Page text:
Libyans are wary, but are enjoying a bit of normalcy at the new cafes that have sprung up in the past few months. Mahmud Turkia/AFP/Getty Images hide caption

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In The Midst Of Libya's Turmoil, New Cafes Spring Up To 'Change The Mood'
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Crepes are a cousin of the enchilada, says Mexican chef Pati Jinich. A vestige of French intervention in Mexico, crepes are now considered classics of Mexican gastronomy. (Above) Jinich's crepe enchiladas with corn, poblano chiles and squash in an avocado-tomatillo sauce. Courtesy of Houghton Mifflin Harcourt hide caption

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A platter of falafel, kafta, french fries and other fare at Al Ameer Restaurant in Dearborn, Mich. The Mediterranean eatery will be recognized by the James Beard Awards this year in the "American Classics" category. Edsel Little/Flickr hide caption

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The King Drinks, by the 17th century artist Jacob Jordaens, illustrates a feasting scene from William Shakespeare's Twelfth Night. The Shakespearean larder teems with intriguing-sounding food. Culture Club/Getty Images hide caption

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Japanese food was once derided, but it's now in the canon of haute cuisine, says author Krishnendu Ray. How we value a culture's cuisine in our society, he says, often reflects the status of those who cook it. Alex Green/Getty Images/Ikon Images hide caption

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Katsu curry: The British navy brought its anglicized interpretations of Indian cuisines to Imperial Japan in the 19th century. By the end of the century, the Japanese navy had adapted the British version of curry. Alpha/Flickr hide caption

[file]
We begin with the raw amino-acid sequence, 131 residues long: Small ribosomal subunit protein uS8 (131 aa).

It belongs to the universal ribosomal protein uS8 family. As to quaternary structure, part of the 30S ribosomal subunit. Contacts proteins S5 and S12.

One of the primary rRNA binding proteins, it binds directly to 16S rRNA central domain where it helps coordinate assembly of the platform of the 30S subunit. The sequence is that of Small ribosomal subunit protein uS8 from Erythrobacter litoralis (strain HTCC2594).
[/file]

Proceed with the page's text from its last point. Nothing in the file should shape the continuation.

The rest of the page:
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A blaa is a soft, doughy white roll – with either a soft or crusty top. It has a chewy texture that makes it a perfect vehicle for butter. Only the ones baked in Waterford, Ireland, can officially be called "blaa," but you can try out the recipe below at home. Elizabeth Rushe for NPR hide caption

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Beaver barbecue at Bootleggin' BBQ in St. Louis, Mo. Though many Catholics abstain from eating meat on Fridays during Lent, in some parts of the country, water-dwelling mammals have long been considered fair game. Alan Greenblatt for NPR hide caption

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The Indecisive Chicken combines the recipes and life stories of eight women from communities across India who now live in Dharavi, a teeming Mumbai slum. Sarita Rai, from a village in the North Indian state of Uttar Pradesh, contributed a recipe for pharas, "semi-circular pockets of rice dough" filled with chickpea flour, served steamed or deep-fried. Neville Sukhia/Courtesy of The Indecisive Chicken: Stories and recipes from eight Dharavi cooks hide caption

toggle caption Neville Sukhia/Courtesy of The Indecisive Chicken: Stories and recipes from eight Dharavi cooks

A tea lady brings round refreshments for British office workers in the 1970s. All over the U.K., the arrival of the tea ladies with trolleys loaded with a steaming tea urn and a tray of cakes or buns was the high point of the workday. M. Fresco/Evening Standard/Hulton Archive/Getty Images hide caption

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During World War II, Potato Pete, a dapper cartoon spud with a jaunty cap and spats, instructed U.K. consumers on the humble tuber's many uses – not just in standards like scalloped potatoes and savory pies but also in more surprising options, like potato scones and waffles. Imperial War Museums (Art.IWM PST 6080) hide caption

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Polish nuns do most of the cooking at the Vatican. Here, they prepare sweets for the Feast of St. Nicholas. Katarzyna Artymiak/Courtesy of Sophia Institute Press hide caption

toggle caption Katarzyna Artymiak/Courtesy of Sophia Institute Press